Skip to content Skip to sidebar Skip to footer

Win for motorists as court suspends KRA’s tax plan

An attendant fuels a car at a petrol station. KRA will collect more money on every litre of fuel bought even without any increase in the tax rate after the recent price hike on petroleum.


The High Court has halted a decision by the Kenya Revenue Authority (KRA) to increase excise duty on petroleum products pending determination of a case filed by two Kenyans.
In the order that will negatively affect the government’s plan to collect more revenue as it battles soaring debts, the court temporarily quashed KRA’s impending decision to increase excise duty on the products by 4.97 percent, in line with the average annual inflation.
The new taxes were to take effect on October 1. Among the products to be affected were beer, cigarettes, bottled water, juice and energy and alcoholic drinks.
Petroleum products were also be affected but they have been spared for now, thanks to the temporary court order.
While issuing the temporary order, Justice James Makau said the two Kenyans challenging the excise duty have established that they have a strong case against the taxman and with likelihood of success.
“If the interim order is not granted, the petitioners and Kenyans will stand prejudiced. There will be danger to Kenyans in the further increase of fuel prices if KRA adjusts the excise duty rates on October 1 as proposed, although the decision is pending approval by the Cabinet Secretary National Treasury [Ukur Yatani],” said the judge.
He added that the two Kenyans – Isaiah Odando and Wilson Yata – demonstrated that the case is a matter of public interest and that their constitutional rights are under threat of being breached by the government with the increase of taxes.
The judge further noted that the Attorney-General’s lawyer, Mitchelle Omuom. was yet to receive instructions on how to oppose the case.
She was representing the Cabinet secretaries for the National Treasury, Energy and Petroleum and Mining.
KRA had opposed granting of the order, terming the application premature because the proposed new taxes are yet to be authourised by the Treasury Cabinet secretary.
The court was also informed that the decision to adjust the excise duty does not end with KRA, since the taxman will, for the first time, be required to get parliamentary approval to effect the new rates. This follows changes to the law that came into effect last year.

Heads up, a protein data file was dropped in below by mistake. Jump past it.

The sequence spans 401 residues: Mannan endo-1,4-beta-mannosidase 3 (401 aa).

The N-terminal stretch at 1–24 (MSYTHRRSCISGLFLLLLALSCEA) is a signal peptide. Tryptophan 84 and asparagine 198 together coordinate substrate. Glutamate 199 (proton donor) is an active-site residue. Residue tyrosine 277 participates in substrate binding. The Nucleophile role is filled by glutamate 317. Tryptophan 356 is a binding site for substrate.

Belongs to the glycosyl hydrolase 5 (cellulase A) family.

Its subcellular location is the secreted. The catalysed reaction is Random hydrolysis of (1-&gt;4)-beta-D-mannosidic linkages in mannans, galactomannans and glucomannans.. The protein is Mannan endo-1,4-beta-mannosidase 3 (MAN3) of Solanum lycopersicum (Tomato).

Petitioners’ arguments

But the two citizens stated that the adjusted excise duty rates for petroleum products, as recommended by the commissioner-general of the KRA, will drive up the already high cost of living.
In their case, the two are blaming the National Assembly for the current tax regime, which they say has subjected Kenyans to heavy taxation and is counterproductive to the achievement of economic and social rights.
Through lawyer Kenneth Amondi, they say the government has subjected Kenyans to heavy fuel tax notwithstanding that Kenyans are overburdened, contrary to the basic principles of social justice and their economic interests.
“Parliament has ignored the voice and the delegated sovereign power of the people of Kenya expressed through the National Assembly, contrary to Article 1(3)(a) of the Constitution of Kenya,” the petitioner say.
“It appropriated funds for expenditure by the national government and its other agencies, and the allocation of national revenues without considering that the source of funds is definitely high taxation of the populace.”
They further claim that the government is operating an opaque petroleum subsidy fund which has been receiving funds in billions from the Petroleum Development Levy without disclosing the regulations guiding it.
They are also questioning why the government has not disclosed circumstances under which the Petroleum Development Levy may be used to cushion Kenyans against fuel price hikes.
The case will be mentioned on October 12 to confirm the filing of responses by the KRA. –